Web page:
3.) Host meetings, conferences, and training seminars dealing with habitat management, trapping and predator hunting, and a variety of other topics related to deer restoration and management.
4.) Produce DVDs and other educational materials.
5.) Provide a place where hunters and landowners can share tips, tactics and ideas that may help others succeed at protecting and managing deer.
6.) Support the Maine Deer Management Network at the Legislature and in other political venues.
7.) Provide outreach.
8.) Provide information in the print media by providing feature articles on deer management and outdoor recreation topics.
9.) Coordinate closely with MDIFW to assure mutual progress in restoring and then maintaining healthy deer populations again.
10.) Manage habitat.
11.) Manage predators.
12.) Manage hunting.
13.) Eager to support Dept. efforts to reduce predation losses near deer wintering areas.
14.) Develop coyote hunting into the next big hunting activity in Maine by transitioning the coyote from varmint status, to the valuable, huntable furbearer resource.
15.) Envisioning a volunteer “Adopt a Deer Yard” program targeting coyote hunting near deer wintering areas by individual hunters, or clubs.
16.) Intending to be a resource that individuals can turn to for information on coyote biology, hunting tactics, available equipment, bait sources, etc.
17.) Find opportunities to strengthen the connection between hunters and the non-hunting public and be a resource where hunters can find information on the latest hunting regulations, including legislative changes as they occur.
18.) Stress the importance of ethical hunting behavior, encourage active participation in game law compliance, and help define the importance of hunting and trapping as a means of keeping wildlife populations at compatible levels.

Utah: (According to the most recent email on future plans)

1.) Continue the aerial gunning of coyote pairs in the spring with $470,000. Better efforts will be made to target paired coyotes.

2.) Hire 5 Full time – NON Biologist – Regional coyote trappers/trapping coordinators. Job requirements: proven track record of knowing how to kill coyotes, and teach and motivate thousands of sportsmen to join the effort. Every day, the job is to wake up and kill coyotes, and additionally teach other sportsmen how to trap, snare, and otherwise kill coyotes. These full time people would also coordinate county bounty programs, and help target and measure – hopefully – increased fawn survival. These coordinators will also come up with some new and creative efforts to get sportsmen out killing coyotes.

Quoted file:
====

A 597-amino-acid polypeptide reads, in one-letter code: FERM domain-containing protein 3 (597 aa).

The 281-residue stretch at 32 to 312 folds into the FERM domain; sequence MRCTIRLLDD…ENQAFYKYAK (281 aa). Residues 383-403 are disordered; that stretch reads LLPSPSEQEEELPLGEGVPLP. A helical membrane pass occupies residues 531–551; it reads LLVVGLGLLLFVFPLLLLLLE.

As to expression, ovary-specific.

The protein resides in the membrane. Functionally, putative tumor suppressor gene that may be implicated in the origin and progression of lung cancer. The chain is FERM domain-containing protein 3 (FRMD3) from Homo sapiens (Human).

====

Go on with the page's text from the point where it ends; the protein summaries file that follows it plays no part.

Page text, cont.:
3.) Have some current DWR Employees participate in coyote control efforts while doing spring and fall counts, etc.

4.) See coyote $1 Million coyote bounty below

Since it is not in the current Governors budget submitted on December 8, the bounty money will have to come from Legislative leaders like Senator Hinkins and Okerlund, who take the Governors budget and tweak it. I also think the Governor, after the meeting in Cache, and having aides see the turnout at other meetings, and realizing the need, will be supportive. So, the new piece of the puzzle? see Number five below:

5.) With the help of Sportsmen, obtain $1 Million in additional funds to pay $50 coyote bounty. This would lead to 20,000 dead coyotes, a DRAMATIC increase in coyote kill.

Let me give you some numbers.

1.) Last year, after seeing the dismal fawn survival on 4 central Utah deer units – Pavant, boulder, beaver – the Director spent an additional $100,000 on coyote control

a.) Fawn Survival from 2010 to 2011 went from approximately 43 fawns per 100 to 62 per 100

It is estimated that there are 80,000 coyotes in Utah.

Last year it is estimated that the government professional trappers took 4,000 coyotes. This program would stay the same, but it would be better targeted in fawning areas.

$1 Million for a $50 bounty would result in 20,000 dead coyotes, plus all the coyotes taken by 5 full time coyote killers from the UDWR, plus all the coyotes taken by aerial gunning $470,000 in the spring on deer winter ranges.